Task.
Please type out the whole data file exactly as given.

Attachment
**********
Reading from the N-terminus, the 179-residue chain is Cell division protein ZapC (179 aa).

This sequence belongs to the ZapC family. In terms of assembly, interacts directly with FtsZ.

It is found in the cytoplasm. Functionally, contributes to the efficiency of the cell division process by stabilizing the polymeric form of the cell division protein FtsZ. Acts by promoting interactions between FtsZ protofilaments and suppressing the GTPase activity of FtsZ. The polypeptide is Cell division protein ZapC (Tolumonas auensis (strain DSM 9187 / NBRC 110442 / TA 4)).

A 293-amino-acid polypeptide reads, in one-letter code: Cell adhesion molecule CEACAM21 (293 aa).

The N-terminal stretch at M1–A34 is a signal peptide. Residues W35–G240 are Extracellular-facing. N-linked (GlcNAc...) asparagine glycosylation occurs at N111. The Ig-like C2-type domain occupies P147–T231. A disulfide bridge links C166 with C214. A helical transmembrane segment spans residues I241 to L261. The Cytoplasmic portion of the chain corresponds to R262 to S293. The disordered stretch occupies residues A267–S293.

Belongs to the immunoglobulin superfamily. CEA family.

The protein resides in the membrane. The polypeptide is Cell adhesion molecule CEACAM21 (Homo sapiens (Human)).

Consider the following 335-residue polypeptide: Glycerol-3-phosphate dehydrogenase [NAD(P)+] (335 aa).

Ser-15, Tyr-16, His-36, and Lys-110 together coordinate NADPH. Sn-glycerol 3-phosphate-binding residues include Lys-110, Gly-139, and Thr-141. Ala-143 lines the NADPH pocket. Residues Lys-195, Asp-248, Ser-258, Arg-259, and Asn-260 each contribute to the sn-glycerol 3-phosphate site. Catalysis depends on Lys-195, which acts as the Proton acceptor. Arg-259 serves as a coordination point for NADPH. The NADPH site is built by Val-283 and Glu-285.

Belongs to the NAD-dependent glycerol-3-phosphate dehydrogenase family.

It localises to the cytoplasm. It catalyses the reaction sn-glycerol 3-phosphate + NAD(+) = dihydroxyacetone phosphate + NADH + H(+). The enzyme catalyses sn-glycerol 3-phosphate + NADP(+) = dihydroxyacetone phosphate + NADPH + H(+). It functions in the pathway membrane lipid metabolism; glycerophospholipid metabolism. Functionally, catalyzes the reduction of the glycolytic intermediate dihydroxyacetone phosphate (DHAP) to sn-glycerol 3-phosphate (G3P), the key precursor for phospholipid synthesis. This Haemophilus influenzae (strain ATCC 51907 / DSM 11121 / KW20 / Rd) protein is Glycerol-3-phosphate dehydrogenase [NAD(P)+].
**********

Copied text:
Reading from the N-terminus, the 179-residue chain is Cell division protein ZapC (179 aa).

This sequence belongs to the ZapC family. In terms of assembly, interacts directly with FtsZ.

It is found in the cytoplasm. Functionally, contributes to the efficiency of the cell division process by stabilizing the polymeric form of the cell division protein FtsZ. Acts by promoting interactions between FtsZ protofilaments and suppressing the GTPase activity of FtsZ. The polypeptide is Cell division protein ZapC (Tolumonas auensis (strain DSM 9187 / NBRC 110442 / TA 4)).

A 293-amino-acid polypeptide reads, in one-letter code: Cell adhesion molecule CEACAM21 (293 aa).

The N-terminal stretch at M1–A34 is a signal peptide. Residues W35–G240 are Extracellular-facing. N-linked (GlcNAc...) asparagine glycosylation occurs at N111. The Ig-like C2-type domain occupies P147–T231. A disulfide bridge links C166 with C214. A helical transmembrane segment spans residues I241 to L261. The Cytoplasmic portion of the chain corresponds to R262 to S293. The disordered stretch occupies residues A267–S293.

Belongs to the immunoglobulin superfamily. CEA family.

The protein resides in the membrane. The polypeptide is Cell adhesion molecule CEACAM21 (Homo sapiens (Human)).

Consider the following 335-residue polypeptide: Glycerol-3-phosphate dehydrogenase [NAD(P)+] (335 aa).

Ser-15, Tyr-16, His-36, and Lys-110 together coordinate NADPH. Sn-glycerol 3-phosphate-binding residues include Lys-110, Gly-139, and Thr-141. Ala-143 lines the NADPH pocket. Residues Lys-195, Asp-248, Ser-258, Arg-259, and Asn-260 each contribute to the sn-glycerol 3-phosphate site. Catalysis depends on Lys-195, which acts as the Proton acceptor. Arg-259 serves as a coordination point for NADPH. The NADPH site is built by Val-283 and Glu-285.

Belongs to the NAD-dependent glycerol-3-phosphate dehydrogenase family.

It localises to the cytoplasm. It catalyses the reaction sn-glycerol 3-phosphate + NAD(+) = dihydroxyacetone phosphate + NADH + H(+). The enzyme catalyses sn-glycerol 3-phosphate + NADP(+) = dihydroxyacetone phosphate + NADPH + H(+). It functions in the pathway membrane lipid metabolism; glycerophospholipid metabolism. Functionally, catalyzes the reduction of the glycolytic intermediate dihydroxyacetone phosphate (DHAP) to sn-glycerol 3-phosphate (G3P), the key precursor for phospholipid synthesis. This Haemophilus influenzae (strain ATCC 51907 / DSM 11121 / KW20 / Rd) protein is Glycerol-3-phosphate dehydrogenase [NAD(P)+].